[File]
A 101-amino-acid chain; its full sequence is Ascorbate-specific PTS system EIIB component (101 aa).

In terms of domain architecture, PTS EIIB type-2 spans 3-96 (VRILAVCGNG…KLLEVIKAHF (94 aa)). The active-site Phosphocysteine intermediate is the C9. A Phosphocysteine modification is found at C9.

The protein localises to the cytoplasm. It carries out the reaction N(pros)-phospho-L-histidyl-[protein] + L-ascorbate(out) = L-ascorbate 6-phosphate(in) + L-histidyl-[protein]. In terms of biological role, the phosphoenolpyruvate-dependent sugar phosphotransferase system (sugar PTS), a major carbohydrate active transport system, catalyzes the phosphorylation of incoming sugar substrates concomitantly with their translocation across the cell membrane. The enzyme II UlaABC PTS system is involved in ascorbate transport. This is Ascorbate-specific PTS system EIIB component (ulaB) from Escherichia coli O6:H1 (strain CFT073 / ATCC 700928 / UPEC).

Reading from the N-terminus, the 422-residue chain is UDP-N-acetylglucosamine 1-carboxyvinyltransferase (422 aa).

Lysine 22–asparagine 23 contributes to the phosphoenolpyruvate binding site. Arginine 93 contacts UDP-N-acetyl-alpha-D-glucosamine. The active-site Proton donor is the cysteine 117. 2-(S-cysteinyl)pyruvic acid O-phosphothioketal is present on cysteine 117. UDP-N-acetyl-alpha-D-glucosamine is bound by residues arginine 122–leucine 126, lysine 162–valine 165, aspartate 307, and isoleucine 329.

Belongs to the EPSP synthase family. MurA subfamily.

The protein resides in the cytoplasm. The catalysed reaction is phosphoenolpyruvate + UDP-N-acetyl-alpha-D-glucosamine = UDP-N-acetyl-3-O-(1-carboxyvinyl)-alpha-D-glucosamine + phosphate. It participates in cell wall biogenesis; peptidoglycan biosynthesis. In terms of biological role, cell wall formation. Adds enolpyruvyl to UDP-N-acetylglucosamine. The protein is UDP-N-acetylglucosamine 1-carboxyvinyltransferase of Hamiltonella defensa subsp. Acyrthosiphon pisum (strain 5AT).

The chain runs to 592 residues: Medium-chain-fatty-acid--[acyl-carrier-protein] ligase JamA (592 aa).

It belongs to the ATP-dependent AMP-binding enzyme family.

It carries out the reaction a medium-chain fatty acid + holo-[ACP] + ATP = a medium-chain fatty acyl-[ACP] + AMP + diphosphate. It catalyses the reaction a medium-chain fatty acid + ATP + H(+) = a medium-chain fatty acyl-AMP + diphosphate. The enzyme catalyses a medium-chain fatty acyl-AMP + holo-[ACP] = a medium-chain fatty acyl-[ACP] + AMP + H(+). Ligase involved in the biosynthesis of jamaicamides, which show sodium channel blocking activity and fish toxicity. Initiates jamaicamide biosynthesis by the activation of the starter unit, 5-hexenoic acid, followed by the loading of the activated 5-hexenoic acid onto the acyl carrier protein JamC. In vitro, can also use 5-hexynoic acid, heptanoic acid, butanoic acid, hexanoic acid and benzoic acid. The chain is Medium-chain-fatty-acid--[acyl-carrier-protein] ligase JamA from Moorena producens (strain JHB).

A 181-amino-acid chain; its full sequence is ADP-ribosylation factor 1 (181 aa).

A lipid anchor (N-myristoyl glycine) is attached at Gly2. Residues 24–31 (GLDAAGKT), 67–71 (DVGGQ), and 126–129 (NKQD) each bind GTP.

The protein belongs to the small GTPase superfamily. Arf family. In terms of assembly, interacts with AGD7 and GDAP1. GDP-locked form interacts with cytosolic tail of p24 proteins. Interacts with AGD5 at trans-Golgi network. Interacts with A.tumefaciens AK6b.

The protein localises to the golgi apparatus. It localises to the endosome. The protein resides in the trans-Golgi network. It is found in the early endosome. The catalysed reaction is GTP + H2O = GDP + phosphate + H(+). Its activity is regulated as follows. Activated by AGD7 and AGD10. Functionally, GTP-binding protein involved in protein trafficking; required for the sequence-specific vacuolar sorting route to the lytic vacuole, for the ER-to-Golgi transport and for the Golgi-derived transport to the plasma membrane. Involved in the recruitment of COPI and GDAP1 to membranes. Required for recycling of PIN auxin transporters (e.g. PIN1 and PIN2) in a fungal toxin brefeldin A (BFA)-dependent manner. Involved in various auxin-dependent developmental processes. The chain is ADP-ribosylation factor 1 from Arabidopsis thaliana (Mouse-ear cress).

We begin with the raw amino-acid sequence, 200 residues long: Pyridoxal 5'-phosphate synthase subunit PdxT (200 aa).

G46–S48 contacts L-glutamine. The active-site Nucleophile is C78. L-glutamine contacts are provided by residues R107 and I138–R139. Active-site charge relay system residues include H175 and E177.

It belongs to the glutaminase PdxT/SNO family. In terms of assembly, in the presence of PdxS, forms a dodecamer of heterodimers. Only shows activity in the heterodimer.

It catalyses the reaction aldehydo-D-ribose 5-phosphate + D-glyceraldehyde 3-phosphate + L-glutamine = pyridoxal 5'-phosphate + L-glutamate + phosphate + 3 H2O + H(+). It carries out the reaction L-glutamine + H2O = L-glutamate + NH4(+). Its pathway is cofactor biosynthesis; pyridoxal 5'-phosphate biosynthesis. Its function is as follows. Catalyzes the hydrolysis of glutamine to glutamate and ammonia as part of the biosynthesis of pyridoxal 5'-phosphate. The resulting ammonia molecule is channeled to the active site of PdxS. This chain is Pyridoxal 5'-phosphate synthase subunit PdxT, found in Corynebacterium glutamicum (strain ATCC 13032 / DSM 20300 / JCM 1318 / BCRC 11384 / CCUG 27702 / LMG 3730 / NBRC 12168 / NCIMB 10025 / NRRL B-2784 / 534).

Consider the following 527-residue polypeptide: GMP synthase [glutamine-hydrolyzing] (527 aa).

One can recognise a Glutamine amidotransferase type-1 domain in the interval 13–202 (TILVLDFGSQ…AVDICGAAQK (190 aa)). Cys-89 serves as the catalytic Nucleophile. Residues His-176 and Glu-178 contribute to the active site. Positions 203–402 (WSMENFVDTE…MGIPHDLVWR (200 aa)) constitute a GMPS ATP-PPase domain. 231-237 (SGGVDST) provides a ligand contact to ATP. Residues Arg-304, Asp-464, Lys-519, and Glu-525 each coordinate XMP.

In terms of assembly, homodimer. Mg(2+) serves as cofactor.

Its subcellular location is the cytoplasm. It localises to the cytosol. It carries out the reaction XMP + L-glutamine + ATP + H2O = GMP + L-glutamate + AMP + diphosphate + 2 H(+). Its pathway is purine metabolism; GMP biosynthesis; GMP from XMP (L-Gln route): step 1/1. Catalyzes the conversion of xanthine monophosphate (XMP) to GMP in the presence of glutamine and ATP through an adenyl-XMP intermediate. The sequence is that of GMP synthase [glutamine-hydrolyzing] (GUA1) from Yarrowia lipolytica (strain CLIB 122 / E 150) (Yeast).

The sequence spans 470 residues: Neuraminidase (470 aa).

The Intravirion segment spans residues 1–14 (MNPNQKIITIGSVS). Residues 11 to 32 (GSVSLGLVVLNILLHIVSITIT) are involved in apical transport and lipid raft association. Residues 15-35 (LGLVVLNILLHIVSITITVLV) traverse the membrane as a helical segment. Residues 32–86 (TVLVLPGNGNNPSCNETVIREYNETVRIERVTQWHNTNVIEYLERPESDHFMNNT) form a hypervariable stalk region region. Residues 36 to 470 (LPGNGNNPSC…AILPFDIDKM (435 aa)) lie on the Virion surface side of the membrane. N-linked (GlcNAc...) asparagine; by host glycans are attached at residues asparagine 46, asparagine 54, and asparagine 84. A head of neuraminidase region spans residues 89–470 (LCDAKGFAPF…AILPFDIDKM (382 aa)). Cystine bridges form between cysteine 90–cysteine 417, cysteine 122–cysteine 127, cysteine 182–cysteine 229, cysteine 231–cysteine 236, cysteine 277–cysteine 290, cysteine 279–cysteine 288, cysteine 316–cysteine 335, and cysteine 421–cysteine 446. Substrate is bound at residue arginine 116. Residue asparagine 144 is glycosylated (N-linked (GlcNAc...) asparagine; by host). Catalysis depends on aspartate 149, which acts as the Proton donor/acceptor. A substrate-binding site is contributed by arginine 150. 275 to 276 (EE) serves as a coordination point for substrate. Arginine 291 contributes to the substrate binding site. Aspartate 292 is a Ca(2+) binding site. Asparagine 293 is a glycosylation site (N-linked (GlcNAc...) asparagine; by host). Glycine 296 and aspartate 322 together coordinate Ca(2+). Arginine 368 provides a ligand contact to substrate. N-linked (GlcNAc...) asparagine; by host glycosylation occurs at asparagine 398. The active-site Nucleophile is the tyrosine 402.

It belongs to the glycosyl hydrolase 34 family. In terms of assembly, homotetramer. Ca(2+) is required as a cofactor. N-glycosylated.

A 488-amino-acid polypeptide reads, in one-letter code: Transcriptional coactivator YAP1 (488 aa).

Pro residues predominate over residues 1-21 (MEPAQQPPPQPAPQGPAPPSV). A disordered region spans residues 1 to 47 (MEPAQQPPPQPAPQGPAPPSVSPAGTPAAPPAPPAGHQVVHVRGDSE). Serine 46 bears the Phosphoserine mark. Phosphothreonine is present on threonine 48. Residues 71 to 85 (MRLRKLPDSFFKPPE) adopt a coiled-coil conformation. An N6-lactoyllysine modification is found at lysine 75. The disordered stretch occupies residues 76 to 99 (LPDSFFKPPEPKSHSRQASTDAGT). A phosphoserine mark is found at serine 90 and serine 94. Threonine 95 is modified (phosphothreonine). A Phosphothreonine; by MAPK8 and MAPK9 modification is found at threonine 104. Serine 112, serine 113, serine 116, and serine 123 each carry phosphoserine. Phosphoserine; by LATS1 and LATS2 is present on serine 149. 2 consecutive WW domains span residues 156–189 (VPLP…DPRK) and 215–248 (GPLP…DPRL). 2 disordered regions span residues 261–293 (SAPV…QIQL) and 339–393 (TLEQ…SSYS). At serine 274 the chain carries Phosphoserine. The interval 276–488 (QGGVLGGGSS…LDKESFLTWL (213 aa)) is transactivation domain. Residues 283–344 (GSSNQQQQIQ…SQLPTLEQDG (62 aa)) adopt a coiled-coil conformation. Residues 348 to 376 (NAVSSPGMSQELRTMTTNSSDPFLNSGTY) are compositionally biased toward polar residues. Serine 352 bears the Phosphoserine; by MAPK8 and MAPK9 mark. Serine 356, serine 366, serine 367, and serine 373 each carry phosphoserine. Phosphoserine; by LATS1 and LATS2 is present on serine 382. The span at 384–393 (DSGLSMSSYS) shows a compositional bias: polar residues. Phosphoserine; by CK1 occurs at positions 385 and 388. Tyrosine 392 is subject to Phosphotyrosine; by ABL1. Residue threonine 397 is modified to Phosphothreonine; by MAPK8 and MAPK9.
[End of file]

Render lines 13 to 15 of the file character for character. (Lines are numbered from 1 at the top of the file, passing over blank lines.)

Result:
The protein belongs to the small GTPase superfamily. Arf family. In terms of assembly, interacts with AGD7 and GDAP1. GDP-locked form interacts with cytosolic tail of p24 proteins. Interacts with AGD5 at trans-Golgi network. Interacts with A.tumefaciens AK6b.

The protein localises to the golgi apparatus. It localises to the endosome. The protein resides in the trans-Golgi network. It is found in the early endosome. The catalysed reaction is GTP + H2O = GDP + phosphate + H(+). Its activity is regulated as follows. Activated by AGD7 and AGD10. Functionally, GTP-binding protein involved in protein trafficking; required for the sequence-specific vacuolar sorting route to the lytic vacuole, for the ER-to-Golgi transport and for the Golgi-derived transport to the plasma membrane. Involved in the recruitment of COPI and GDAP1 to membranes. Required for recycling of PIN auxin transporters (e.g. PIN1 and PIN2) in a fungal toxin brefeldin A (BFA)-dependent manner. Involved in various auxin-dependent developmental processes. The chain is ADP-ribosylation factor 1 from Arabidopsis thaliana (Mouse-ear cress).

We begin with the raw amino-acid sequence, 200 residues long: Pyridoxal 5'-phosphate synthase subunit PdxT (200 aa).